Researchers urge stroke survivors to focus on Yoga and Tai Chi

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Researchers find that yoga and tai chi are critical in reducing blood pressure, blood sugar levels, hypertension and fatty acids, which are all huge risk factors when it comes to strokes. 

Strokes are the leading cause of disability worldwide, claiming 6.2 million lives globally, each year. Strokes happen when the blood supply to a part of the brain is cut off, which in turn can deplete or even kill brain cells. The effects of this unnervingly common disability are life altering and devastating, causing disruptions to speech, mobility, and even the way that we feel and think. The World Stroke Organisation has stated that each year, strokes kill more people than AIDS, Tuberculosis and malaria put together. It is estimated that every two seconds, someone is having a stroke and that six people die from strokes every sixty seconds.

Strokes are a much bigger killer than most people think, with it being the second leading cause of death with people over the age of 60 and the fifth leading cause for people aged 15-59. With this information being known, it is so important for the population to work towards lessening their risk of stroke and being aware and educated on stroke prevention methods. Stroke prevention is particularly important with stroke survivors battling an increased risk in suffering a second one. It is 43% likely that a stroke survivor will suffer from another stroke within ten years and 32.7% likely within five years.

 High blood pressure is the leading risk factor in strokes, so in an effort to prevent potentially altering life forever, it is essential to keep our blood pressure at a healthy level. A study conducted by the University of Melbourne, Monash University and the University of South Australia has found that Yoga and Tai Chi are critical in reducing blood pressure, as well as blood sugar levels, hypertension and fatty acids, which are all huge risk factors when it comes to strokes.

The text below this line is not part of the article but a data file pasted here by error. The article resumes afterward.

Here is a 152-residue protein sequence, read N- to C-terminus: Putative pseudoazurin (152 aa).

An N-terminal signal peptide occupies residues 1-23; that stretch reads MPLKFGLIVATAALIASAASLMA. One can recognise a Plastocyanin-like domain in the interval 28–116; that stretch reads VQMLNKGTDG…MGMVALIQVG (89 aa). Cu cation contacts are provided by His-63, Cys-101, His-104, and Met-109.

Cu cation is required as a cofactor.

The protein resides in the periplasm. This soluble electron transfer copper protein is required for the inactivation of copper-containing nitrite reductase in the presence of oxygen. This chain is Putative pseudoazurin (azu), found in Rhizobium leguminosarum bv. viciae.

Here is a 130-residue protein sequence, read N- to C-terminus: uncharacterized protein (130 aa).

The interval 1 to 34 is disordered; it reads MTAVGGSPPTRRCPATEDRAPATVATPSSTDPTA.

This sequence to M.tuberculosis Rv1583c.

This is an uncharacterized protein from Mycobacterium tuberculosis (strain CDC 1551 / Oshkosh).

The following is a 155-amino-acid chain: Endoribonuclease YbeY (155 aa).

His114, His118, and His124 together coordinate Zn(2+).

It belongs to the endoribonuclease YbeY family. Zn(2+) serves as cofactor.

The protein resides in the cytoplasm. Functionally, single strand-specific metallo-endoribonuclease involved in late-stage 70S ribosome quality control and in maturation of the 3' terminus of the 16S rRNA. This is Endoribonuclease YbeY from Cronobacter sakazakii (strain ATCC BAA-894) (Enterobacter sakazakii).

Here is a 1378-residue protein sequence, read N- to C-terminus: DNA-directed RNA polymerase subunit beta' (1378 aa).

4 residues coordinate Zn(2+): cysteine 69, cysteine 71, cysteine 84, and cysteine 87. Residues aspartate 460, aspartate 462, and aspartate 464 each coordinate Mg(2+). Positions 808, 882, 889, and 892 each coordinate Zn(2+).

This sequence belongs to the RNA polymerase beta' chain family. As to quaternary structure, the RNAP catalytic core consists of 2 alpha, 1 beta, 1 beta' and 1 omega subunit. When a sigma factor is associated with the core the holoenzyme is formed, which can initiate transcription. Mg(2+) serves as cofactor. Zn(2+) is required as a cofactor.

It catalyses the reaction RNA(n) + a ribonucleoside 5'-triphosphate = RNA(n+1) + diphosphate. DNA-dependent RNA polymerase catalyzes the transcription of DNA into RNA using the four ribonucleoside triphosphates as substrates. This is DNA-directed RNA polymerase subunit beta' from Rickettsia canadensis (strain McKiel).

Yoga and Tai Chi combine Mindfulness Based Interventions (MBI) with gentle and slow physical activity. Both mindfulness and exercise have vast impacts on preventing strokes, as well as supporting survivors and deterring recurring stroke patterns. Some of the studies which formed part of Universities’ research found that MBI’s regulate blood pressure and other risk factors by teaching people to breath deeply. Breathing deeply is a fantastic way to steady the nervous system and to lower the heart rate. This is a great fact to know, as one third of adults around the world suffer from high blood pressure.

The rehab program for stroke survivors focuses on building strength, balance and movement, focusing on the basic skills needed for daily living and working. Yoga and Tai Chi are great ways of combining meditation, balance-orientated poses and breathing, all of which are extremely beneficial in the rehabilitation process. Both remedial practices help in the recovery of the body’s gait and posture, which are commonly affected in stroke survivors. Both practices ensure longer steps and better coordination.

Yoga and Tai Chi is a great therapeutic tool used for stroke survivors and their recovery due to the intense focus and attention needed for both practices, this works on rewiring the brain through intense focus and attention to each deliberate movement and breath. They are also fantastic recovery tools as they can be modified to all stages of the recovery process. 

Before starting yoga as a rehabilitation step, talk to your Doctor or Therapist about whether it is safe for you at your point of recovery. A very important thing to remember about recovering from a stroke is to make sure that you do everything possible to prevent having another one. This is inclusive of therapeutic exercise as well as choosing a healthy diet and limiting smoking and excessive drinking.